All of this information in digital form gave rise to databases and data warehouses. It became easier and quicker to access it. This allowed marketing and sales to tap a vast storehouse of shared knowledge and experience to predict the market.
E-books started in 1971 when Michael Hart created the Guttenberg Project. His goal was to create an electronic library for the greatest distribution of written material. He saw it as an ideal Democratic tool to educate the greatest number of people possible. Desktop publishing reduced the cost of expensive typesetting machines and disk to plate eliminated the labor cost of stripping film. Universities were already using a loosely controlled electronic network to share ideas more quickly then books, letters, or symposiums. Email is the most important form of communication to develop since international post. Speed and accuracy transformed the exchange of ideas into a boiling pot, accelerating collaboration and change itself.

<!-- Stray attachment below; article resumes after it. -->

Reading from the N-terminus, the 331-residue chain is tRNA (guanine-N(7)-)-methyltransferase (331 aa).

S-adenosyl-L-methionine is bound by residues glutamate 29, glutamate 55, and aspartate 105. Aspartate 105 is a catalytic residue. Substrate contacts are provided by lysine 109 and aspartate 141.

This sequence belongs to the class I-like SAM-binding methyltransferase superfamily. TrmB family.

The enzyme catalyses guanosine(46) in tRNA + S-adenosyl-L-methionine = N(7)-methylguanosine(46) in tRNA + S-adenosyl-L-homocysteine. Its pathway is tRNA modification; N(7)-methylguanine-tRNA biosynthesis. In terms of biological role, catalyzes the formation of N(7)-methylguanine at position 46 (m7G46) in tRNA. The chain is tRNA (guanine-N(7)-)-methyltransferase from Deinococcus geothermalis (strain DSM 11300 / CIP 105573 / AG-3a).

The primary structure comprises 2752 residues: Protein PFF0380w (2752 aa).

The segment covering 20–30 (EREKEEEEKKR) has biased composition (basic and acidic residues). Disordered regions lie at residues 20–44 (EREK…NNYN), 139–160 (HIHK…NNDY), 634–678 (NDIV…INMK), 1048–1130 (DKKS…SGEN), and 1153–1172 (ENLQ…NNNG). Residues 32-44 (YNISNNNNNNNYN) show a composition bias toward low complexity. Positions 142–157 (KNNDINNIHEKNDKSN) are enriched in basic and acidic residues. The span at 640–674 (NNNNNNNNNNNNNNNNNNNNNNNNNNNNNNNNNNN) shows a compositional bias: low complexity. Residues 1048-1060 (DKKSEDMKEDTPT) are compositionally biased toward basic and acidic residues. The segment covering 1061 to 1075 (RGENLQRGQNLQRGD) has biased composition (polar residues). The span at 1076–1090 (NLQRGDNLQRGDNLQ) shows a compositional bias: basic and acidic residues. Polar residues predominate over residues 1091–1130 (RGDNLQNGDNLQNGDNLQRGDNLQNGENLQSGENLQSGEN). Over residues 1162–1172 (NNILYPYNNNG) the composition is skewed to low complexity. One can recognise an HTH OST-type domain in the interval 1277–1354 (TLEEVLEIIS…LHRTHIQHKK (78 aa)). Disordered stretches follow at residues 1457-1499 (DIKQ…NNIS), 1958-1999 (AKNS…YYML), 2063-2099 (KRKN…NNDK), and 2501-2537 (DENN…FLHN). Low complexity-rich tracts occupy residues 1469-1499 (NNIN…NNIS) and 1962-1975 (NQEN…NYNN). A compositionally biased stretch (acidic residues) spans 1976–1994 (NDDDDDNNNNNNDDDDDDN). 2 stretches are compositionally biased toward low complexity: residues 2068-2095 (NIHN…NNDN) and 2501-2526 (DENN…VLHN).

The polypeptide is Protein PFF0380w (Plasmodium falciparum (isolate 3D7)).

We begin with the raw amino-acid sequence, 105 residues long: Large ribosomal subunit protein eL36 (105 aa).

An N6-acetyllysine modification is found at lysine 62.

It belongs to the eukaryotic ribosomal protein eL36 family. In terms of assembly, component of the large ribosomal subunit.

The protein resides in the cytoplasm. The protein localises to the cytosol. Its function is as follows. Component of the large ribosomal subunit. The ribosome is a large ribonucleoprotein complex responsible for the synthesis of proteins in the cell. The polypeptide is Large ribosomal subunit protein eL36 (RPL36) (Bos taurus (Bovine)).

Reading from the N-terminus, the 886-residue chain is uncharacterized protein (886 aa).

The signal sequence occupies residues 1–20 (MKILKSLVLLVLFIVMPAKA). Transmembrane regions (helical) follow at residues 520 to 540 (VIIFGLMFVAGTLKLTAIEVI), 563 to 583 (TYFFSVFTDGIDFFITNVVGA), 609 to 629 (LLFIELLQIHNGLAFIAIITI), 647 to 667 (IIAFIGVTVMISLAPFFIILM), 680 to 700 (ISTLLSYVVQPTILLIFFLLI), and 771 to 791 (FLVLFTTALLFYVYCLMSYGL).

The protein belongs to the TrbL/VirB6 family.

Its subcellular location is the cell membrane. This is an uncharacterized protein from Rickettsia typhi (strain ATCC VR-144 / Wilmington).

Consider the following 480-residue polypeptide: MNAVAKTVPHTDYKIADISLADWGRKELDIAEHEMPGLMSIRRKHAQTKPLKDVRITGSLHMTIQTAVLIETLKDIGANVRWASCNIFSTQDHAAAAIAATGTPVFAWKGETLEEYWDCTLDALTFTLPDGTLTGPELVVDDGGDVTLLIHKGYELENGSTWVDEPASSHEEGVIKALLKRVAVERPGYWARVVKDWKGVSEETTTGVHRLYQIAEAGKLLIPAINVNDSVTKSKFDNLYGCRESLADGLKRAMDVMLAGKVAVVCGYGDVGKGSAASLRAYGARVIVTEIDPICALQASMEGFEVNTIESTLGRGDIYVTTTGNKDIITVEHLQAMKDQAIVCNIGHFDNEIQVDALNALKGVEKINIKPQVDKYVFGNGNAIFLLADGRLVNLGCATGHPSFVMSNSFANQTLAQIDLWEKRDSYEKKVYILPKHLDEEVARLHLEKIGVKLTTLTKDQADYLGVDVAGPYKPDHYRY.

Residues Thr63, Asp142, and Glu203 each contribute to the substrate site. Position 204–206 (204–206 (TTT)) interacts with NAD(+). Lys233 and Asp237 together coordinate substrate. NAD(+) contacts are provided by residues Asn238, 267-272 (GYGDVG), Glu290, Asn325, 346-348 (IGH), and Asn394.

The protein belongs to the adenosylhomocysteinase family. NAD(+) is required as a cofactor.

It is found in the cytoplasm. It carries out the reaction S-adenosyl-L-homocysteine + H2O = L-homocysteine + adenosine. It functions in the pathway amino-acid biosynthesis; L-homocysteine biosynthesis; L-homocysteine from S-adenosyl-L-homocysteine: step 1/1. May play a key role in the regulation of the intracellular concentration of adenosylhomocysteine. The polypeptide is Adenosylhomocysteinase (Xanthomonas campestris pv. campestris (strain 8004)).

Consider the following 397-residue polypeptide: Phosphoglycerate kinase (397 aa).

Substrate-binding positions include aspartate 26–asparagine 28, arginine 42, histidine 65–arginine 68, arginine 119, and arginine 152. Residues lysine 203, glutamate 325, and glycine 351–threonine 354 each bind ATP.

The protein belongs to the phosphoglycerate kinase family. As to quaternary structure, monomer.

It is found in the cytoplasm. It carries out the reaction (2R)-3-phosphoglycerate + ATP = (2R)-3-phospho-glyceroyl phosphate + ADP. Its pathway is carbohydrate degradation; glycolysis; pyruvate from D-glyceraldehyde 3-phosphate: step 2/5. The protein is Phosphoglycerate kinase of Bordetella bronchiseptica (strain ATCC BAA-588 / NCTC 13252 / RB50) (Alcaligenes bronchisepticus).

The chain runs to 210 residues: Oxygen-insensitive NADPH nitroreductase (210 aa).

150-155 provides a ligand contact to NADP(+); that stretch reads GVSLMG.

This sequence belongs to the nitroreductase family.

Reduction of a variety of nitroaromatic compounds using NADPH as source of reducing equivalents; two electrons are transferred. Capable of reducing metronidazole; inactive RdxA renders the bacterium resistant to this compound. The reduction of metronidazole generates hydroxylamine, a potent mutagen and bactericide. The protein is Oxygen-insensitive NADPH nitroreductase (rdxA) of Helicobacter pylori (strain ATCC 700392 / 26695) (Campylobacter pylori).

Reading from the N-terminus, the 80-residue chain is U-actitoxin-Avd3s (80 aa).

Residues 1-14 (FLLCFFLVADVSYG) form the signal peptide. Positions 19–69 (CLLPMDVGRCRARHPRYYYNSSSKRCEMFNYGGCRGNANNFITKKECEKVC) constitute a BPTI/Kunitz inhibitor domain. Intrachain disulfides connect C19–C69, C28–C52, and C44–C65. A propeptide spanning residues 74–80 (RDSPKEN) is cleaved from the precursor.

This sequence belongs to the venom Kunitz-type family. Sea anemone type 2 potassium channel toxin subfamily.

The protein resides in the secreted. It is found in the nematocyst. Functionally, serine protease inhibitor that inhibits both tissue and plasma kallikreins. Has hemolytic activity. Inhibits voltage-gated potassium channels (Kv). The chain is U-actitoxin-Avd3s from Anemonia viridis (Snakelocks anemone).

NuroMedia released the first handheld eBook reader, the Rocket, in 1998. The Glassbook launched in 2000 with Stephen King publishing Bag of Bones exclusively for it. At $2.50 a copy, King sold 500,000 copies in 48 hours.
I’ve owned an e-reader for about six months, a Barnes and Noble Nook. I choose it over the Kindle, because it runs Android, has a virtual keyboard, and the capability to lend or borrow books. In beta, it can surf the net and play a few games. I gave it a lot of thought before I decided to purchase one. As a writer, I wanted to experience the potential that digital media offers and if it may be possible to expand narrative beyond linear. Also, I wanted to be able to carry as many books as necessary, fiction, non-fiction, or reference. At the moment, I am reading one of each, Justin Cronin, The Passage; Lama Surya Das, Awakening the Buddha Within; and Mac OS X Unix Toolbox. I have a PDF of my incomplete serial steam punk novella on it as well as a reference.
The e-reader is not the same as a book. It is not as good and better. I felt the same as the quotes above. Would it read the same? Would I enjoy the experience? Would the Nook read more like a book and less like a laptop? Reading on a laptop is not ideal, if you read for any length of time, the backlight for the LCD strains the eyes The answer is yes to all.